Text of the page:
4.3. Mortality Risk Factors
Our study had identified that performing brain CT after 24 hours was a mortality risk factor for ischemic stroke patients admitted in the Emergency Department. We are not aware of a previous study that looked specifically at the association between time to perform brain CT on admission and in-hospital mortality for stroke in sub-Saharan Africa. Lekoubou et al. in Cameroon had found that no CT performed on admission was predictor of mortality for ischemic or hemorrhagic stroke patients . According to recommendations, a suspected stroke patient should have a CT within 3 hours of symptom onset to allow for appropriate intervention to arrest progression of neurological deficits . The majority of ischemic stroke patients (58%) had performed brain CT within the first 24 hours of admission. This situation was greater in dead patients in whom 62.7% had performed brain CT after 24 hours of stroke onset. For example, in the United States of America, plus 90% of ischemic patients had brain imaging within 24 hours of stroke outcome . This late presentation to brain CT could be explained by the fact that CT is not available widely, particularly for patients living in rural areas (38.7% of patients in our case). Second, 52.5% of the dead patients were admitted in the first 24 hours after disease symptom due financial constraints (housewives and cultivators). Maestroni et al. found that patients presenting within 3 h were more likely to have a CT earlier than patients arriving after 3 h . Anemia was reported in 11.8% of patients with ischemic, in consistent with literature (6-40%) . It was identified as nonindependent mortality risk factors in our study, in line with several studies which had found that both low and high hemoglobin levels are associated with increased mortality [34, 35]. Other studies had found no association between anemia and stroke outcome [36, 37]. We had showed that patients with past history of cardiopathy had more risk of mortality than others. Most of them were hypertensive with irregular follow-up due to high cost of antihypertensive agents. In a study from Turkey, Ceylan et al. had demonstrated that mortality was high in patients with coronary artery disease history () and ejection fraction of the dead patients was lower than the others () . History of cardiopathy was associated to cardioembolism and higher mortality. Due to the emergency, cardiovascular investigations (electrocardiogram, cardiac echo-Doppler, carotid echo-Doppler, angioscanner) were not carried out. The other relevant independent factor associated with short-term mortality in ischemic stroke patients (consciousness disturbance, stress hyperglycemia, fever, poststroke pneumonia, and urinary tract infection) were well known in literature. Consciousness disturbance is correlated with high mortality rate [38–40]. For Touré et al. in Senegal , conscience disorders multipled per 3.75 time the mortality rate. Concerning fever, Garbusinski et al.  had identified fever as mortality risk factor of ischemic stroke in Gambia. We had found the same result in our study.. While stress hyperglycemia was present in a fair proportion of dead patients (23.8%), it was also an independent mortality risk factor for ischemic stroke, in concordance with several studies [21, 25, 42]. Poststroke pneumonia was rare (24.8%) but was an independent mortality risk factor of death for ischemic stroke patients admitted in ED. For Katzan et al., pneumonia has been associated with a relative risk of 3.0 for mortality in a study including 14,293 acute stroke patients . Urinary tract infection had been identified as independent mortality risk factor (), in line with the study of Walker et al. in Gambia . According to Willeke, pneumonia and urinary tract infection both increase the risk for unfavorable outcome and pneumonia is associated with mortality with an OR of 3.62 .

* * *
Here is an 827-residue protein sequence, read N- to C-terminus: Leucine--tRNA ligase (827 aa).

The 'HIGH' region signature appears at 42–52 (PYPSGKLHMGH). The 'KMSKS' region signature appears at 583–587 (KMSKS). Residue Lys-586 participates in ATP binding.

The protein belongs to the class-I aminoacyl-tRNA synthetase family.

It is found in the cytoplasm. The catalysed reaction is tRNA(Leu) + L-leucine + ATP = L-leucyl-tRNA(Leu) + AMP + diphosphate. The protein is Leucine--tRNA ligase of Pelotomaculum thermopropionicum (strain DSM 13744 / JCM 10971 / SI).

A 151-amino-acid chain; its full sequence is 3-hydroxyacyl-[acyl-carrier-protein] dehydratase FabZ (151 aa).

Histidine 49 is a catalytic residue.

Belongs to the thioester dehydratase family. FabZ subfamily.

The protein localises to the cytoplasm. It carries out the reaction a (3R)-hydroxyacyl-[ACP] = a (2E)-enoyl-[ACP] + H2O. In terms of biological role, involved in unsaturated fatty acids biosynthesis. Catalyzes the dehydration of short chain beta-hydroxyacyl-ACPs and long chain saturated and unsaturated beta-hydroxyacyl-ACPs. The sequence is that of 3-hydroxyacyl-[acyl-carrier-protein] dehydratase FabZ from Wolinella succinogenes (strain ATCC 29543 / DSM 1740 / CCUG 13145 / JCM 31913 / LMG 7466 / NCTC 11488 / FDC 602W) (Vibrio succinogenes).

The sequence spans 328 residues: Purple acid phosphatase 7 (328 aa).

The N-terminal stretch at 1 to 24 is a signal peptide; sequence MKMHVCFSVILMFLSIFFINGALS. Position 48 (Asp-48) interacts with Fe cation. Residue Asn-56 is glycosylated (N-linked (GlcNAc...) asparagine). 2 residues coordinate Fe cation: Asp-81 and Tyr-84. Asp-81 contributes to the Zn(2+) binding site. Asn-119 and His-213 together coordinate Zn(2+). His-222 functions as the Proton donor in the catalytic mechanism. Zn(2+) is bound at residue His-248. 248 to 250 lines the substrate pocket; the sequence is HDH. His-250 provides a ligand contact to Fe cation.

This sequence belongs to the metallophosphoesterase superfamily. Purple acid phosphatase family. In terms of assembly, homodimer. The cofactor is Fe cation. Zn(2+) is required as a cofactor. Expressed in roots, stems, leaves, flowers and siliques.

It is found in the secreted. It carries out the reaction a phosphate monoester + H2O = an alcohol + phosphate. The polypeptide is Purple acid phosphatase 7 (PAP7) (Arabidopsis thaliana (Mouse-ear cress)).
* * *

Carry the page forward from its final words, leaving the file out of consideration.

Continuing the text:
4.4. Strengths and Limitations of the Study
This is the first study of its kind carried out on the early mortality of ischemic stroke in Burkina Faso. However, this study had several limitations due to its retrospective characteristics and small sample. In fact, several patient files were missing and some data could not be updated. So, we did not generalize the results to all ischemic stroke patients admitted in the Emergency Department. Our study was unable to assess the impact of etiology and thrombolysis treatment on early mortality from ischemic stroke.
Acute ischemic stroke was frequent in the Emergency Department. The early mortality of acute ischemic stroke was higher than that in developed countries but similar to that observed in African context. Apart from history of cardiopathy and large delay of head CT, we noticed the same mortality factors than in literature.
|DALYs:||Disability-adjusted life years|
|YOUTH:||Yalgado Ouedraogo University Teaching Hospital|
|WHO:||World Health Organization|
|LMICs:||Low- and middle-income countries|
|GCS:||Glasgow Coma Scale|
Conflicts of Interest
The authors declare that they have no competing interests.
AAD, SO, and CN analyzed and interpreted the patient data. AAD, AD, and JMAK were the major contributors in writing the manuscript. All authors read and approved the final manuscript.